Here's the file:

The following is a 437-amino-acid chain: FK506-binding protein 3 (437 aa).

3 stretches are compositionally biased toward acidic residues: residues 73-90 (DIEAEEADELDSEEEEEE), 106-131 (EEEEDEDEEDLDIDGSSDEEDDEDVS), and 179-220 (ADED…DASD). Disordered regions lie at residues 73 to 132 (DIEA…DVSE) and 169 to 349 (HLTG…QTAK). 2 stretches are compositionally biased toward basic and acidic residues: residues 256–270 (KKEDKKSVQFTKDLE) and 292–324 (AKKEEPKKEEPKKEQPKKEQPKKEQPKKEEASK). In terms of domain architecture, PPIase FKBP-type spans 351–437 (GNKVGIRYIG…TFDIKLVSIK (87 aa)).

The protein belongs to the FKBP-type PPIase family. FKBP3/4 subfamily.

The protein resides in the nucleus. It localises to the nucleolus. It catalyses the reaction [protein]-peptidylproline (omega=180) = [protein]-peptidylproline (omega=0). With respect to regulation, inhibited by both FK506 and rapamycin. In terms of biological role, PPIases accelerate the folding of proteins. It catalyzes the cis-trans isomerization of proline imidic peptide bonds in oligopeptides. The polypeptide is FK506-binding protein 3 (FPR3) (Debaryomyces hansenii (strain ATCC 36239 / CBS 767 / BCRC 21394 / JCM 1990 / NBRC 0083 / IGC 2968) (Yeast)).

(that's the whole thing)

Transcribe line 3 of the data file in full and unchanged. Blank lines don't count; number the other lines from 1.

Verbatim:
The protein belongs to the FKBP-type PPIase family. FKBP3/4 subfamily.